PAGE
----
ANZ Bank Says Revenue Growth May Slow on Competition, Regulation

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  • Cash profit rises 18% to A$6.94 billion as bad debts decline
  • ‘It’s hard out there,’ Chief Executive Officer Elliott says

Australia & New Zealand Banking Group Ltd. warned revenue growth may slow as the lender faces a subdued economic outlook and increased regulation.

“The reality is, it is hard out there,” Chief Executive Officer Shayne Elliott said after reporting an 18 percent increase in full-year earnings. “We expect the revenue growth environment for banking will continue to be constrained as a result of intense competition and the effect of regulation, including a full year of impact of the Australian bank tax.

Unaudited cash profit, which excludes one-time items, rose to A$6.94 billion ($5.3 billion) in the 12 months ended Sept. 30, from A$5.9 billion a year earlier, the Melbourne-based bank said in a statement Thursday. That compares with the A$6.97 billion median estimate of 13 analysts surveyed by Bloomberg. Revenue fell 1 percent.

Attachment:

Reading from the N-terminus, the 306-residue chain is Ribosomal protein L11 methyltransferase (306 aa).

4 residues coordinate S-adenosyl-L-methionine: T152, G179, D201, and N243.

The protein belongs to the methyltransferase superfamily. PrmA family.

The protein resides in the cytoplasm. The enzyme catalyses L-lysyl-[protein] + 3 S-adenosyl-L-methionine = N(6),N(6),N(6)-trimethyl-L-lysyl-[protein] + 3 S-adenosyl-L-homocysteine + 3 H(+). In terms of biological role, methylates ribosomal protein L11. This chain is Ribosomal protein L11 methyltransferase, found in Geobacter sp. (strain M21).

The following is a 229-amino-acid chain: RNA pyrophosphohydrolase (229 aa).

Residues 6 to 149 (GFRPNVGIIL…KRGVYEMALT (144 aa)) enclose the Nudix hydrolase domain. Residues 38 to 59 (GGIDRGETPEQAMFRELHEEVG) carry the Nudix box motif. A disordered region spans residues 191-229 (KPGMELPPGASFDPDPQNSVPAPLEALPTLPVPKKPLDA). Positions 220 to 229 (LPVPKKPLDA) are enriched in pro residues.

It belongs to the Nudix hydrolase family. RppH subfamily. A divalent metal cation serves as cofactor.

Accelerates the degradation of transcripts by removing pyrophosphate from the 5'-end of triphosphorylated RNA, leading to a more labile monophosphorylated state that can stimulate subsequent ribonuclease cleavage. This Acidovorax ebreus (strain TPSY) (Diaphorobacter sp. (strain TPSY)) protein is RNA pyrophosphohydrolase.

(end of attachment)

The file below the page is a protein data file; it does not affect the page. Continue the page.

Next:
Read more: A breakdown of ANZ Bank’s full-year earnings

“We see little to capture investors’ imagination,” Citigroup Inc. analysts led by Craig Williams said in a note, which cut ANZ Bank to neutral from buy. “Revenue continues to decline and management is finding the task of delivering meaningful absolute cost reductions as an offset to be a challenge.”

ANZ Bank shares fell as much as 2.4 percent in Sydney trading, and were down 2 percent to A$29.89 at 12:07 p.m. local time.

Elliott is in the process of reshaping the bank to focus on its more profitable domestic banking operations. Over the past 18 months he has sold a range of overseas businesses, including a stake in Shanghai Rural Commercial Bank and retail operations in five Asian markets, a legacy of his predecessor’s ill-fated expansion. The bank is also slimming down domestically, last week selling its wealth advisory unit to IOOF Holdings Ltd., and is looking to spin off or sell its life insurance division.

“Some ‘bumps in the road’ are being encountered on the divestment program,” the Citi analysts said. “We believe the path management is taking is the right one, but the benefits of this seems slower to emerge.”

Headwinds for the banking industry are also increasing, with low income growth and increased household debt constraining economic growth.

In other highlights from the earnings report:

  • Net interest margin fell to 1.99 percent from 2.07 percent a year earlier
  • Bad-debt charges fell to A$1.19 billion from A$1.96 billion
  • The bank will pay a final dividend of 80 Australian cents a share
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